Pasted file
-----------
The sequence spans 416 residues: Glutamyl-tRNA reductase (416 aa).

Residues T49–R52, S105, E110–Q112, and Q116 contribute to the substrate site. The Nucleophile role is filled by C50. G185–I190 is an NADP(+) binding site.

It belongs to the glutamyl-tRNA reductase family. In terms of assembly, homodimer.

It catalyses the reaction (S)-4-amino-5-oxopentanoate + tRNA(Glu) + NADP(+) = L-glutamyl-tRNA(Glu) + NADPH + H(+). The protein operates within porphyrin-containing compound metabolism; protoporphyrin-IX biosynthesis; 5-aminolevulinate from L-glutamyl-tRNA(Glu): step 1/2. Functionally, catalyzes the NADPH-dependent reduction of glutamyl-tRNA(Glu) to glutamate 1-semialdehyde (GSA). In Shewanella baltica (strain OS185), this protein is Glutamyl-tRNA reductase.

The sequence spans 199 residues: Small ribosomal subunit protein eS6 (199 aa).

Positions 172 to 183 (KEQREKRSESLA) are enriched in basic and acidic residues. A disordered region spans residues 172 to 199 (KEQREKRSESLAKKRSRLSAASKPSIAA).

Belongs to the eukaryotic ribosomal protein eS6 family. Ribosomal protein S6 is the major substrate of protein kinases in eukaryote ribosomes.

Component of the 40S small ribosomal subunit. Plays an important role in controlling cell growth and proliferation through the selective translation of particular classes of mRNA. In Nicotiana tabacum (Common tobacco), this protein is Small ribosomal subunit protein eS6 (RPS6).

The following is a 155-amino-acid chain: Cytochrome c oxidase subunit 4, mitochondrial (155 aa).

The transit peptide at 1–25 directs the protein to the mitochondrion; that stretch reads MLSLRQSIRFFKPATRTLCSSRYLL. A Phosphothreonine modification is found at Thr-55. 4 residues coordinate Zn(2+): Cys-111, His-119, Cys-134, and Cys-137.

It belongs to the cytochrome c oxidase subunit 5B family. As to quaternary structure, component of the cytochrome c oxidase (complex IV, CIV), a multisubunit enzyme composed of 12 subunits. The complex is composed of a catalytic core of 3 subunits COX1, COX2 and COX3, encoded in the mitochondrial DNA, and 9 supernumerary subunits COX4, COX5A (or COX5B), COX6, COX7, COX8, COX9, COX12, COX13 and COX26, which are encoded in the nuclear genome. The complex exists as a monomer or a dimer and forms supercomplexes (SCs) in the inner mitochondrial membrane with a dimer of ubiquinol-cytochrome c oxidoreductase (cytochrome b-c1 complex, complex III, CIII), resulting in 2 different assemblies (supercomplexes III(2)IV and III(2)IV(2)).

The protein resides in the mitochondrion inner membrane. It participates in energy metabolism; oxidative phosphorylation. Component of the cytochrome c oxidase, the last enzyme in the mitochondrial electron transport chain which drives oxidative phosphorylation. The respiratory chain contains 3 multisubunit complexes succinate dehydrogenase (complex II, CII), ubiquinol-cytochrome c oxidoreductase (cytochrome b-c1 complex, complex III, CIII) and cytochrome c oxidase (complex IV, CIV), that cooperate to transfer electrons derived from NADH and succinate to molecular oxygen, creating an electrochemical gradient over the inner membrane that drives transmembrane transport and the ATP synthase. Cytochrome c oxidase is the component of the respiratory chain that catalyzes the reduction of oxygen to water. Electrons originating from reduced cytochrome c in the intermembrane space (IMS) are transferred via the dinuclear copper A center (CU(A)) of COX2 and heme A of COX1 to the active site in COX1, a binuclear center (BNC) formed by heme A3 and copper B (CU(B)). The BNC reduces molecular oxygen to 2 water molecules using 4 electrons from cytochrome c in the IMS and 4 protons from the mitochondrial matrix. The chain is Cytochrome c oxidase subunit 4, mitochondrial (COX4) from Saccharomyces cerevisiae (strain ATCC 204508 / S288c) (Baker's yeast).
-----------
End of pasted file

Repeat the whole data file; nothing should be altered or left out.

The sequence spans 416 residues: Glutamyl-tRNA reductase (416 aa).

Residues T49–R52, S105, E110–Q112, and Q116 contribute to the substrate site. The Nucleophile role is filled by C50. G185–I190 is an NADP(+) binding site.

It belongs to the glutamyl-tRNA reductase family. In terms of assembly, homodimer.

It catalyses the reaction (S)-4-amino-5-oxopentanoate + tRNA(Glu) + NADP(+) = L-glutamyl-tRNA(Glu) + NADPH + H(+). The protein operates within porphyrin-containing compound metabolism; protoporphyrin-IX biosynthesis; 5-aminolevulinate from L-glutamyl-tRNA(Glu): step 1/2. Functionally, catalyzes the NADPH-dependent reduction of glutamyl-tRNA(Glu) to glutamate 1-semialdehyde (GSA). In Shewanella baltica (strain OS185), this protein is Glutamyl-tRNA reductase.

The sequence spans 199 residues: Small ribosomal subunit protein eS6 (199 aa).

Positions 172 to 183 (KEQREKRSESLA) are enriched in basic and acidic residues. A disordered region spans residues 172 to 199 (KEQREKRSESLAKKRSRLSAASKPSIAA).

Belongs to the eukaryotic ribosomal protein eS6 family. Ribosomal protein S6 is the major substrate of protein kinases in eukaryote ribosomes.

Component of the 40S small ribosomal subunit. Plays an important role in controlling cell growth and proliferation through the selective translation of particular classes of mRNA. In Nicotiana tabacum (Common tobacco), this protein is Small ribosomal subunit protein eS6 (RPS6).

The following is a 155-amino-acid chain: Cytochrome c oxidase subunit 4, mitochondrial (155 aa).

The transit peptide at 1–25 directs the protein to the mitochondrion; that stretch reads MLSLRQSIRFFKPATRTLCSSRYLL. A Phosphothreonine modification is found at Thr-55. 4 residues coordinate Zn(2+): Cys-111, His-119, Cys-134, and Cys-137.

It belongs to the cytochrome c oxidase subunit 5B family. As to quaternary structure, component of the cytochrome c oxidase (complex IV, CIV), a multisubunit enzyme composed of 12 subunits. The complex is composed of a catalytic core of 3 subunits COX1, COX2 and COX3, encoded in the mitochondrial DNA, and 9 supernumerary subunits COX4, COX5A (or COX5B), COX6, COX7, COX8, COX9, COX12, COX13 and COX26, which are encoded in the nuclear genome. The complex exists as a monomer or a dimer and forms supercomplexes (SCs) in the inner mitochondrial membrane with a dimer of ubiquinol-cytochrome c oxidoreductase (cytochrome b-c1 complex, complex III, CIII), resulting in 2 different assemblies (supercomplexes III(2)IV and III(2)IV(2)).

The protein resides in the mitochondrion inner membrane. It participates in energy metabolism; oxidative phosphorylation. Component of the cytochrome c oxidase, the last enzyme in the mitochondrial electron transport chain which drives oxidative phosphorylation. The respiratory chain contains 3 multisubunit complexes succinate dehydrogenase (complex II, CII), ubiquinol-cytochrome c oxidoreductase (cytochrome b-c1 complex, complex III, CIII) and cytochrome c oxidase (complex IV, CIV), that cooperate to transfer electrons derived from NADH and succinate to molecular oxygen, creating an electrochemical gradient over the inner membrane that drives transmembrane transport and the ATP synthase. Cytochrome c oxidase is the component of the respiratory chain that catalyzes the reduction of oxygen to water. Electrons originating from reduced cytochrome c in the intermembrane space (IMS) are transferred via the dinuclear copper A center (CU(A)) of COX2 and heme A of COX1 to the active site in COX1, a binuclear center (BNC) formed by heme A3 and copper B (CU(B)). The BNC reduces molecular oxygen to 2 water molecules using 4 electrons from cytochrome c in the IMS and 4 protons from the mitochondrial matrix. The chain is Cytochrome c oxidase subunit 4, mitochondrial (COX4) from Saccharomyces cerevisiae (strain ATCC 204508 / S288c) (Baker's yeast).